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3 JOHN - The Usual Suspects

Walking In The Light - The Epistles of John  •  Sermon  •  Submitted   •  Presented   •  41:36
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Last winter Selah got to be in the Reitz Theater’s production of Frozen, Jr. (I know, I know, Disney is the devil, but in our defense this was before they went full goblin-mode with their sodomite agenda, so we looked on it as a matter of conscience. So you eat your lizard-fritter and we’ll eat ours…)
One of the things that was remarkable about the production was how tightly Disney controlled every aspect of the show—the costumes for the leads were shipped directly from Disney, the backgrounds were all supplied by Disney—the kids were even warned not to ad-lib their lines too much because Disney representatives had been known to anonymously attend performances and issue fines for shows that deviated too far from the script! But their intent was to protect their intellectual property by making sure that every performance in every town was as close to identical as possible.
I remember reading an article a while back written by a pastor who realized that, in a way, you can see the same kind of thing with churches. He noticed that as he went to different conferences and got into conversations with pastors from all over the country that it began to feel like they were each putting on a production of the same play with the same “characters”—each church had the cranky budget-minded naysayer, each church had the warm, encouraging discipler or the glass-chewing theology fanatic, or the once-a-month casual attender… you get the idea. He said it was very encouraging as a pastor to realize that the struggles and conflicts and challenges that he was presented with at his church were not unusual at all, that the life of a local church wherever it is seems to have “the usual suspects” (to use Claude Reins’ memorable line in Casablanca).
This third letter from the Apostle John we are considering this morning was written to a church that seems to have been in the middle of a breach in fellowship caused by the sin of one member in particular. (If 2 John described a threat to a church’s fellowship over a failure of truth, 3 John describes a threat to a church’s fellowship over a failure of love!) In the course of addressing this breakdown in the church, John names three individuals by name: Gaius, Diotrephes and Demetrius. Each one of those men (along with John himself) give us a picture of four different men with four different personalities and reputations. And I think that we see these same personalities, these same “characters”, if you will, present in churches even down to this day.
And you can see by the situation the letter describes that it is vital to the life and health of a church that we understand from God’s perspective what role we are playing in the life of our fellowship. And so my goal this morning is to help you understand this small book so that God’s Spirit will then use these verses so that you can ask yourself: “Am I a Gaius or a Diotrephes? Am I ministering to the Body or tearing it apart?” My prayer for you today is that God will use these verses to open your eyes to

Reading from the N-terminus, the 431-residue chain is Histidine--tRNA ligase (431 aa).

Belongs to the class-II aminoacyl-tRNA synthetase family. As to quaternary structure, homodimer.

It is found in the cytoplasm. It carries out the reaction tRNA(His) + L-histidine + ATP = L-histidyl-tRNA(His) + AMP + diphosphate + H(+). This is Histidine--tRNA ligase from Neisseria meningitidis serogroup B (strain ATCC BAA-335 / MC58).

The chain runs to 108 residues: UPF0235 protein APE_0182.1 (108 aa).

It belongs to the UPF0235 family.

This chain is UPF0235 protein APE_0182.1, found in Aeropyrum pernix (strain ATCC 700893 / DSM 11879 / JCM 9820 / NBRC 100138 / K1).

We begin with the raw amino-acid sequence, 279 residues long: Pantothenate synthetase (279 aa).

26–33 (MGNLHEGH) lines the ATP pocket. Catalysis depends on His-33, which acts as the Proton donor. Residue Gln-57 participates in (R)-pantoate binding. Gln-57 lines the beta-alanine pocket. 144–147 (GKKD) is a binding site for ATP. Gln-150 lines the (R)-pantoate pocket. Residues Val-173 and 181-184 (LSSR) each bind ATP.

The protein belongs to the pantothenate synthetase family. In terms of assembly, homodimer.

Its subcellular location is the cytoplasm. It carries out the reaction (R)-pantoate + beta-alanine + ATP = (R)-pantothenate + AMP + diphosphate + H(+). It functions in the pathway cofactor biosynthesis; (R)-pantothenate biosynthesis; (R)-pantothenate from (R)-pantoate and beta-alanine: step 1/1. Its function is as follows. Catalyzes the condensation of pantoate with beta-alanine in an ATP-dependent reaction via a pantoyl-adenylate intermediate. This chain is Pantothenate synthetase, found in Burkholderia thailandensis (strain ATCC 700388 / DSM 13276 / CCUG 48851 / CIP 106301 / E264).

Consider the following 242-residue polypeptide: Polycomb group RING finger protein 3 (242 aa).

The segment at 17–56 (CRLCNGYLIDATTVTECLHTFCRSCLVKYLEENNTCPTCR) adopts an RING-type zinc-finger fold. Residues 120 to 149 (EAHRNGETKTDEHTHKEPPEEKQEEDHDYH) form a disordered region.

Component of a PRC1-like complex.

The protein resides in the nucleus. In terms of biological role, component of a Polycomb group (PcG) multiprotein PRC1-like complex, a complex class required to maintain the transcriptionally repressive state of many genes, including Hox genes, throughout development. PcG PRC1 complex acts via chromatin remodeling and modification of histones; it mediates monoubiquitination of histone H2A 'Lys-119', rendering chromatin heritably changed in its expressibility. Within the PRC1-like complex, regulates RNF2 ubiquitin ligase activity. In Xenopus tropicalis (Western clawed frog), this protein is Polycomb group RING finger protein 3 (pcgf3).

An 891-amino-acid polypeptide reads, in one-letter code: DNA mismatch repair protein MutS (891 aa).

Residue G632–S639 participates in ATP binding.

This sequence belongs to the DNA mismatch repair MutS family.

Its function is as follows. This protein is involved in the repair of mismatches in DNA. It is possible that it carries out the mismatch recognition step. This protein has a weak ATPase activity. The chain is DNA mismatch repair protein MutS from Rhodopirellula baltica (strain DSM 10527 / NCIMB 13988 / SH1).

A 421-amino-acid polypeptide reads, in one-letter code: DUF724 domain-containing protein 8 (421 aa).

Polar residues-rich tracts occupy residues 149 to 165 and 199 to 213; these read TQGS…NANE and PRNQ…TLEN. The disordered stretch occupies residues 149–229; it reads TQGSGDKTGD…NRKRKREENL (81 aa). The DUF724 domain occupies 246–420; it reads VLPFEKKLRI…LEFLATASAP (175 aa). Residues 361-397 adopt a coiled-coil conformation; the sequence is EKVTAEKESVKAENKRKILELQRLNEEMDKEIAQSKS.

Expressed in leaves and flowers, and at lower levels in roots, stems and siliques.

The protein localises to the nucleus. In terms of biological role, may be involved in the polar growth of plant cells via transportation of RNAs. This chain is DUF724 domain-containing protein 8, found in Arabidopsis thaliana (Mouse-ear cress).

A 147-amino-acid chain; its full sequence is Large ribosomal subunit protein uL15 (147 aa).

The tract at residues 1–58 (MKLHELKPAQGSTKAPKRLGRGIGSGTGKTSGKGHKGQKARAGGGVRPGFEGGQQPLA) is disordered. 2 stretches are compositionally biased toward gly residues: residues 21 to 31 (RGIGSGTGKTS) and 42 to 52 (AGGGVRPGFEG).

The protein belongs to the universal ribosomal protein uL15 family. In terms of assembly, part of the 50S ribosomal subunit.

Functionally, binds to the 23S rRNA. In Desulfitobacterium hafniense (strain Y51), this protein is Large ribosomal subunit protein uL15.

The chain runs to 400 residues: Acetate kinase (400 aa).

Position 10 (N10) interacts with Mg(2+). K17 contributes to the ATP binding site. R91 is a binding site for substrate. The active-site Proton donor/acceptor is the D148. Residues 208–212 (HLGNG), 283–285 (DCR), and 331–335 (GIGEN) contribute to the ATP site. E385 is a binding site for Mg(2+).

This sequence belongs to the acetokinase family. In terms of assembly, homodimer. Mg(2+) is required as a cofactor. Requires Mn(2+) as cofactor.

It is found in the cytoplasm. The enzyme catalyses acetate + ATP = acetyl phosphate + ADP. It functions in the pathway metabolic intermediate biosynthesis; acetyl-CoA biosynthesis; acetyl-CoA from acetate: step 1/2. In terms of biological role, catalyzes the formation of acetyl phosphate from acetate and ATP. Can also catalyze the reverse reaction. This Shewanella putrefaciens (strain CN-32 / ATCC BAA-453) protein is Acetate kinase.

Evaluate the ROLE you are PLAYING in the LIFE of the Church
We read these verses this morning in the presence of the elements of the Lord’s Supper laid out before us—I don’t know if you’ve ever wondered why we set this table before our worship begins versus bringing them out at the end? At least part of the reason we do this is so that we spend our time in worship being continually reminded that we will be celebrating this meal together at the end.
In other words, we are going to observe this Supper in a few moments, and that means that you must spend this time today preparing to receive this Supper in unity, the way you are called to. And so I want us to look carefully at what the Scripture says about the different hearts on display in this short book—I pray that God will give you insight into your own heart so that you might rightly understand and judge the role you are playing in the life of the church.
The first character we meet in 3 John is the man John addressed the letter to:
3 John 1 (ESV)
1 The elder to the beloved Gaius, whom I love in truth.
When we look at Gaius in this letter, we see

I. Gaius: A man with the RIGHT BALANCE (3 John 1-8)

John spends most of his time writing to encourage Gaius, who he calls his “dear friend” (“beloved”) no less than four times in this short note. The first thing that we see about him is that he was a man who knew how to
Live SPIRITUALLY (vv. 1-2)
Look at verse 2:
3 John 2 (ESV)
2 Beloved, I pray that all may go well with you and that you may be in good health, as it goes well with your soul.
It sounds like Gaius was not physically well when John writes this letter, but he says he is praying for Gaius’ health in an interesting way: He says that he prays “that you may be in good health as it goes well with your soul”. In other words, John could think of no better way to pray for Gaius than to pray, “Lord, make him as healthy physically as he is spiritually healthy!”
Think about that for a moment! What if someone prayed that way for you? “Lord, let his physical health match his spiritual health!” We take care of our physical health with diet, exercise and expert care as necessary, but do we feed ourselves spiritually by God’s Word, exercise our spiritual lives by serving God and gathering with His people, seek out opportunities to be discipled and mentored by God’s people? What would happen to you if someone prayed that your spiritual state would be reflected in your physical state?
Gaius knew how to live spiritually, and he knew how to
Walk TRUTHFULLY (vv. 3-4)
3 John 3–4 (ESV)